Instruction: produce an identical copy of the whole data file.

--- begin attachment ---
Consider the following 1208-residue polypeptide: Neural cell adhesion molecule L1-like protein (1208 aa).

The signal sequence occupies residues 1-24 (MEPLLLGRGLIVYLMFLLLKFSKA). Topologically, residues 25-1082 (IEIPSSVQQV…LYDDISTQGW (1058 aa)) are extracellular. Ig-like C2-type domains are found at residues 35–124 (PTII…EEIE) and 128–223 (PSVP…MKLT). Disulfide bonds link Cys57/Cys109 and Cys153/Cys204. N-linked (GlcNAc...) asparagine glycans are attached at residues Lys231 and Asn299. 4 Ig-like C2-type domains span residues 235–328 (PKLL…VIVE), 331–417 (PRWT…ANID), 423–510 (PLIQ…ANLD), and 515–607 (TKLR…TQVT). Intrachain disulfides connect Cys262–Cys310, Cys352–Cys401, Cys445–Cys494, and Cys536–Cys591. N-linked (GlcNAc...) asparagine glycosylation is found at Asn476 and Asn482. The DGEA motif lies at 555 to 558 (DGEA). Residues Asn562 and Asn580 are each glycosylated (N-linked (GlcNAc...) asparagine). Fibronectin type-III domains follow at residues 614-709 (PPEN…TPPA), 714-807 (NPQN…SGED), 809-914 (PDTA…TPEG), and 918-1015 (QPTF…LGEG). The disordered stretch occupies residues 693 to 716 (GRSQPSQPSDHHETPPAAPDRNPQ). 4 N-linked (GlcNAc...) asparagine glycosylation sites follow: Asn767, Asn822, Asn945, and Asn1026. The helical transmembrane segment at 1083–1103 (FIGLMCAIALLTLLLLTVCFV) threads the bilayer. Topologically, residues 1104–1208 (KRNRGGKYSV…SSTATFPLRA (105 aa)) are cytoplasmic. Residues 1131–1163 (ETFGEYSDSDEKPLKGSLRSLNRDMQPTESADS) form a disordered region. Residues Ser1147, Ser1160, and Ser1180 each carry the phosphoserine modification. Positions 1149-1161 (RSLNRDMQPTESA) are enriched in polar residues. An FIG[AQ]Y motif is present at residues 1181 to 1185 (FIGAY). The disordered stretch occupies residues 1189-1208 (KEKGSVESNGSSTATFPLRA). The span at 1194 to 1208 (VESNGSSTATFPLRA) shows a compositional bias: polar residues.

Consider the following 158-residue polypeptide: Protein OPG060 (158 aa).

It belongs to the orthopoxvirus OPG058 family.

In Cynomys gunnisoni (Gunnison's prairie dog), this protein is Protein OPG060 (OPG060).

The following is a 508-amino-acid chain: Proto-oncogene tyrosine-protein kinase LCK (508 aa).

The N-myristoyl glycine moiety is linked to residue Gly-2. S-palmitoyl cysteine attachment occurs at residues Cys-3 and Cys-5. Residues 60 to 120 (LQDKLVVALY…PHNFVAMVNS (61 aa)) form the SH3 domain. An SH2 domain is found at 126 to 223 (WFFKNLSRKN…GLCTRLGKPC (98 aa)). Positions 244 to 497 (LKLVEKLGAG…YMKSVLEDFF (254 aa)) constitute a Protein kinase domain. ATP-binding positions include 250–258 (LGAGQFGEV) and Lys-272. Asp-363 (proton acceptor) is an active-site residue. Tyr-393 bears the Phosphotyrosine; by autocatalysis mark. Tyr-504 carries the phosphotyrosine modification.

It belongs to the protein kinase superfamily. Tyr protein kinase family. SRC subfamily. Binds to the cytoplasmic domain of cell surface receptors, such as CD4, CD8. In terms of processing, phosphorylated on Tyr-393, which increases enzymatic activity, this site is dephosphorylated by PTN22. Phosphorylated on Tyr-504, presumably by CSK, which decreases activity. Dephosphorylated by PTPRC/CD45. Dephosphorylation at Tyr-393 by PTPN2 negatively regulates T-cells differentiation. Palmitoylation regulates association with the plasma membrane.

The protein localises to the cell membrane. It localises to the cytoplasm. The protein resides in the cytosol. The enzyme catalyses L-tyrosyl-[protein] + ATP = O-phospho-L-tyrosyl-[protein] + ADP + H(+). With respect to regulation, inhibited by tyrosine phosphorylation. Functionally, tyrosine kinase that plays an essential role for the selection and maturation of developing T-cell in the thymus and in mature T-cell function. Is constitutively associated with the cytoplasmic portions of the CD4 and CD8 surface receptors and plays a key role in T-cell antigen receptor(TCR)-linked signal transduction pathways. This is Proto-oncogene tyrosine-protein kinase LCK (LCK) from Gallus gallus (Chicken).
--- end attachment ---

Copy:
Consider the following 1208-residue polypeptide: Neural cell adhesion molecule L1-like protein (1208 aa).

The signal sequence occupies residues 1-24 (MEPLLLGRGLIVYLMFLLLKFSKA). Topologically, residues 25-1082 (IEIPSSVQQV…LYDDISTQGW (1058 aa)) are extracellular. Ig-like C2-type domains are found at residues 35–124 (PTII…EEIE) and 128–223 (PSVP…MKLT). Disulfide bonds link Cys57/Cys109 and Cys153/Cys204. N-linked (GlcNAc...) asparagine glycans are attached at residues Lys231 and Asn299. 4 Ig-like C2-type domains span residues 235–328 (PKLL…VIVE), 331–417 (PRWT…ANID), 423–510 (PLIQ…ANLD), and 515–607 (TKLR…TQVT). Intrachain disulfides connect Cys262–Cys310, Cys352–Cys401, Cys445–Cys494, and Cys536–Cys591. N-linked (GlcNAc...) asparagine glycosylation is found at Asn476 and Asn482. The DGEA motif lies at 555 to 558 (DGEA). Residues Asn562 and Asn580 are each glycosylated (N-linked (GlcNAc...) asparagine). Fibronectin type-III domains follow at residues 614-709 (PPEN…TPPA), 714-807 (NPQN…SGED), 809-914 (PDTA…TPEG), and 918-1015 (QPTF…LGEG). The disordered stretch occupies residues 693 to 716 (GRSQPSQPSDHHETPPAAPDRNPQ). 4 N-linked (GlcNAc...) asparagine glycosylation sites follow: Asn767, Asn822, Asn945, and Asn1026. The helical transmembrane segment at 1083–1103 (FIGLMCAIALLTLLLLTVCFV) threads the bilayer. Topologically, residues 1104–1208 (KRNRGGKYSV…SSTATFPLRA (105 aa)) are cytoplasmic. Residues 1131–1163 (ETFGEYSDSDEKPLKGSLRSLNRDMQPTESADS) form a disordered region. Residues Ser1147, Ser1160, and Ser1180 each carry the phosphoserine modification. Positions 1149-1161 (RSLNRDMQPTESA) are enriched in polar residues. An FIG[AQ]Y motif is present at residues 1181 to 1185 (FIGAY). The disordered stretch occupies residues 1189-1208 (KEKGSVESNGSSTATFPLRA). The span at 1194 to 1208 (VESNGSSTATFPLRA) shows a compositional bias: polar residues.

Consider the following 158-residue polypeptide: Protein OPG060 (158 aa).

It belongs to the orthopoxvirus OPG058 family.

In Cynomys gunnisoni (Gunnison's prairie dog), this protein is Protein OPG060 (OPG060).

The following is a 508-amino-acid chain: Proto-oncogene tyrosine-protein kinase LCK (508 aa).

The N-myristoyl glycine moiety is linked to residue Gly-2. S-palmitoyl cysteine attachment occurs at residues Cys-3 and Cys-5. Residues 60 to 120 (LQDKLVVALY…PHNFVAMVNS (61 aa)) form the SH3 domain. An SH2 domain is found at 126 to 223 (WFFKNLSRKN…GLCTRLGKPC (98 aa)). Positions 244 to 497 (LKLVEKLGAG…YMKSVLEDFF (254 aa)) constitute a Protein kinase domain. ATP-binding positions include 250–258 (LGAGQFGEV) and Lys-272. Asp-363 (proton acceptor) is an active-site residue. Tyr-393 bears the Phosphotyrosine; by autocatalysis mark. Tyr-504 carries the phosphotyrosine modification.

It belongs to the protein kinase superfamily. Tyr protein kinase family. SRC subfamily. Binds to the cytoplasmic domain of cell surface receptors, such as CD4, CD8. In terms of processing, phosphorylated on Tyr-393, which increases enzymatic activity, this site is dephosphorylated by PTN22. Phosphorylated on Tyr-504, presumably by CSK, which decreases activity. Dephosphorylated by PTPRC/CD45. Dephosphorylation at Tyr-393 by PTPN2 negatively regulates T-cells differentiation. Palmitoylation regulates association with the plasma membrane.

The protein localises to the cell membrane. It localises to the cytoplasm. The protein resides in the cytosol. The enzyme catalyses L-tyrosyl-[protein] + ATP = O-phospho-L-tyrosyl-[protein] + ADP + H(+). With respect to regulation, inhibited by tyrosine phosphorylation. Functionally, tyrosine kinase that plays an essential role for the selection and maturation of developing T-cell in the thymus and in mature T-cell function. Is constitutively associated with the cytoplasmic portions of the CD4 and CD8 surface receptors and plays a key role in T-cell antigen receptor(TCR)-linked signal transduction pathways. This is Proto-oncogene tyrosine-protein kinase LCK (LCK) from Gallus gallus (Chicken).